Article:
Kobold Guide to World Building Review
I’ve been a fan of Kobold Press, and Wolfgang Baur’s work in general for several years now, but this was the first Kobold Press book I purchased that was not part of a kickstarter. The TL;DR of it is this: If you are looking for system-neutral guidance on creating your own world for use in an RPG, or even writing a novel, this is a fantastic resource.
This book features an all-star list of contributors such as Keith Baker (creator of Eberron), Monte Cook (most recently, creator of Numenera), Chris Pramas (Green Ronin Publishing), other old-guard TSR luminaries such as Jeff Grubb, David “Zeb” Cook, and Steve Winter, Kobold-in-Chief Wolfgang Baur, and my favorite fantasy cartographer Jonathan Roberts. The full list is on the cover of the book.
The digest-sized book weighs in at 124 pages. The price at $19.99 seemed a bit steep, but I was willing to give it a go due in large part to the list of contributors, and I was not disappointed. The layout is appealing with essays broken up by subtitles and sidebars, with only a few illustrations as necessary (i.e. the cartography article). Each essay deals with a different aspect or approach to world creation, often detailing common pitfalls and approaches to consider.
Some of my favorite articles are Chris Pramas’ “World Building Inside Out and Outside In,” which explores the pros and cons of adding details as your heroes explore the world, or establishing big-picture elements of the world and how that affects the heroes’ current situation. I also really enjoyed “Here be Dragons: On Mapmaking,” by Jonathan Roberts. It spoke to not only how rivers and mountains should work on a map (rivers generally join, rarely branch and flow out to sea), but also more abstract mapmaking between nations or world powers. What is each nation known for? What are their relationships with their neighbors (trade, war, isolationist)? Another one of my favorites was “How to Write a World Bible,” by Scott Hungerford. I was surprised to find this near the end of the book, as to me it seems like such a great jumping-off point for so many of the other articles. It just touches on considering the over-arching concept of the world, the races, technology levels, currency, pantheon, cartography, notable figures (NPCs) and terminology. If I were to organize this book, I would have had this article a lot earlier, with page numbers to other articles that go in to more detail about each subject. All and all a fairly minor gripe, in what overall is an outstanding resource.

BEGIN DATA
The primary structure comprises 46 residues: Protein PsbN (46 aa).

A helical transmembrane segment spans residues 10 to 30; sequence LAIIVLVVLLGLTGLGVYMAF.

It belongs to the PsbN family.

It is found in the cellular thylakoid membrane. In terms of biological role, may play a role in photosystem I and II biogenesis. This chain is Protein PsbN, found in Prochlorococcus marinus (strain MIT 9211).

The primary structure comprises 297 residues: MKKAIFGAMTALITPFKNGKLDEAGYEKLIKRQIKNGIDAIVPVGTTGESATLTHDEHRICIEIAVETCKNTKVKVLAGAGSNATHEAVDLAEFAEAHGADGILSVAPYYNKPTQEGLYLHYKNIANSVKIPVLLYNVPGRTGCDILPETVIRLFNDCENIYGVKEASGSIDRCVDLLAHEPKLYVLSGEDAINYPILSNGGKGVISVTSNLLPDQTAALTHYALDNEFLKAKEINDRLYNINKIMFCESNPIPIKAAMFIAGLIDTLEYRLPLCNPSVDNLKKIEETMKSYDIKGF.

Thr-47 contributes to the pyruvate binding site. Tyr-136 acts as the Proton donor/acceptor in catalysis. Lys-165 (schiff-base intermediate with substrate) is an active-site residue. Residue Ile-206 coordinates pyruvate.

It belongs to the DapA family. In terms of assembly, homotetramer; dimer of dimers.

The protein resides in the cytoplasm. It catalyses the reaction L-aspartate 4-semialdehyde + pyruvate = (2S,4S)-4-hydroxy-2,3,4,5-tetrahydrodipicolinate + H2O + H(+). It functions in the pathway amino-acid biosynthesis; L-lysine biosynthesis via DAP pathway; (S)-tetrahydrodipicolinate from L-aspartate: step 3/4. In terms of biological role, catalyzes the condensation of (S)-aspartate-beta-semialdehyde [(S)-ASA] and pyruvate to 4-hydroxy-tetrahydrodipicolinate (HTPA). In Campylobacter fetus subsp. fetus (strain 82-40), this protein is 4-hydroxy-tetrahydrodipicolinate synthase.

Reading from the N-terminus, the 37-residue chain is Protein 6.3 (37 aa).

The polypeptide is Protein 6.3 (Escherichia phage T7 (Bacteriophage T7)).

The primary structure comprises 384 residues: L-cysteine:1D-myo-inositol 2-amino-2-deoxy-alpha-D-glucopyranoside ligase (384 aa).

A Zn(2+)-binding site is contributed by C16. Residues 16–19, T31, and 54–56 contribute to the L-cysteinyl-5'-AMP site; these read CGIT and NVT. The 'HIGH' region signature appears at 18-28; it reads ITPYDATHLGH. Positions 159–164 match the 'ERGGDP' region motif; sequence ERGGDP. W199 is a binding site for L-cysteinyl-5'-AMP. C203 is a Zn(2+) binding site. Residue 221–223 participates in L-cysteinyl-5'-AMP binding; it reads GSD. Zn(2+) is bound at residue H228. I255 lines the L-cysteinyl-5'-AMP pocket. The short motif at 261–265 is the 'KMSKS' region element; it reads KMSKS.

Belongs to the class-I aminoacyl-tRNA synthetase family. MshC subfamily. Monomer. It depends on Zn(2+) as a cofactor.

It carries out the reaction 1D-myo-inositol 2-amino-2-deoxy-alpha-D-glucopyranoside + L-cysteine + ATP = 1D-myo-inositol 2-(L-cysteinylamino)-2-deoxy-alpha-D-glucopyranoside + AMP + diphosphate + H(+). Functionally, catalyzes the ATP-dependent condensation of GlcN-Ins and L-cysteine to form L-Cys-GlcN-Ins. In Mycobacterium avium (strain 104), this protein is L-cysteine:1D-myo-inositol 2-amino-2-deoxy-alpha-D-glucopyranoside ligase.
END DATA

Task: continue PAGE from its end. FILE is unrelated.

It should be noted that included in the $19.99 price is not only the print, but also a PDF copy. Very convenient for those of us who like to keep our books on tablet-computers for reference. That certainly sweetens the deal, and is something I wish Goodman Games would do, when I purchase DCCRPG modules.
In conclusion, if you are of the mind that published adventures and worlds are for newbies and lazy gamemasters, this will help you flesh out the world you want to create and make it so compelling your players will never want to adventure anywhere else!